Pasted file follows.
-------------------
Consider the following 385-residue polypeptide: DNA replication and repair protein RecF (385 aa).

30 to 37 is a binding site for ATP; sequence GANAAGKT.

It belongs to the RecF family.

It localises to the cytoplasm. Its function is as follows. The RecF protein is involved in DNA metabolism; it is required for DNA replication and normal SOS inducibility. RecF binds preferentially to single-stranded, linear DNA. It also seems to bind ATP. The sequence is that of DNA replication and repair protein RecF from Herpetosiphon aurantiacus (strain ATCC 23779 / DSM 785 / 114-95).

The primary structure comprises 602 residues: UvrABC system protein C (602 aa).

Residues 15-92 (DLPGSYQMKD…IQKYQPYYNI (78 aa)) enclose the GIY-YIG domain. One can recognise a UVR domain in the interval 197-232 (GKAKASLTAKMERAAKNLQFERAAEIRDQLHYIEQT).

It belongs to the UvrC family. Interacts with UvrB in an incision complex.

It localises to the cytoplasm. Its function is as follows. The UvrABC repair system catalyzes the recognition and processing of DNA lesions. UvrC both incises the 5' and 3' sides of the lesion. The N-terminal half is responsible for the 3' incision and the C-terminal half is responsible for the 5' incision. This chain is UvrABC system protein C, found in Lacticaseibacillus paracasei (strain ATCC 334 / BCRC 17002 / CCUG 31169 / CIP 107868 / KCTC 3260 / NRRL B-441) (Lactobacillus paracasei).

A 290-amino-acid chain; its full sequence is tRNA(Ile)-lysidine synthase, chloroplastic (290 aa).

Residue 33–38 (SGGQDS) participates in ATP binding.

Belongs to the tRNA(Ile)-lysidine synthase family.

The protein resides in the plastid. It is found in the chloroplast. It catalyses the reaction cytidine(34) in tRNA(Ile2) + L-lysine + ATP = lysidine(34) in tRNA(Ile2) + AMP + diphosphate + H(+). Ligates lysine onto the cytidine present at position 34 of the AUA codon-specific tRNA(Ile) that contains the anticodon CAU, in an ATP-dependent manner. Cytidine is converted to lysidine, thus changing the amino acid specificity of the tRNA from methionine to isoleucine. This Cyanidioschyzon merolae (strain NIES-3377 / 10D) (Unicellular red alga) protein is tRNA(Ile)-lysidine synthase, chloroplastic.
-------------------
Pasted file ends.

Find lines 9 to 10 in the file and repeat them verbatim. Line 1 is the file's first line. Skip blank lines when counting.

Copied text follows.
A 290-amino-acid chain; its full sequence is tRNA(Ile)-lysidine synthase, chloroplastic (290 aa).

Residue 33–38 (SGGQDS) participates in ATP binding.